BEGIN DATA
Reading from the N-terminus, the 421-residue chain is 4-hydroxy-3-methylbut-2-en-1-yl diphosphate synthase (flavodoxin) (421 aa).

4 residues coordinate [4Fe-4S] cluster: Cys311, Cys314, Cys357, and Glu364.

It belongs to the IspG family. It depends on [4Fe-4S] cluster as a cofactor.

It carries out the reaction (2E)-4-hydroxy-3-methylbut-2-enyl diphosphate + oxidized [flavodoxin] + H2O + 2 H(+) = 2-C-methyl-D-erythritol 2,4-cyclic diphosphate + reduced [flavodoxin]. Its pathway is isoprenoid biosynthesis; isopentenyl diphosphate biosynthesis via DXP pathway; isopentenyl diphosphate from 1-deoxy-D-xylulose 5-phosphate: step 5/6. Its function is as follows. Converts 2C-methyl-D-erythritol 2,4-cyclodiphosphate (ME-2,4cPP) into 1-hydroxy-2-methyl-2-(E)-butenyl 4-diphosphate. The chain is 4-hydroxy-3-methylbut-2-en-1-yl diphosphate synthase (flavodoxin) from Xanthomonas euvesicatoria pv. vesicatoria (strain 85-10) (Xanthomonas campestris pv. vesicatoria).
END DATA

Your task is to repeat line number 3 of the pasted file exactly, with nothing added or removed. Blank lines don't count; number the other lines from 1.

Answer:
It belongs to the IspG family. It depends on [4Fe-4S] cluster as a cofactor.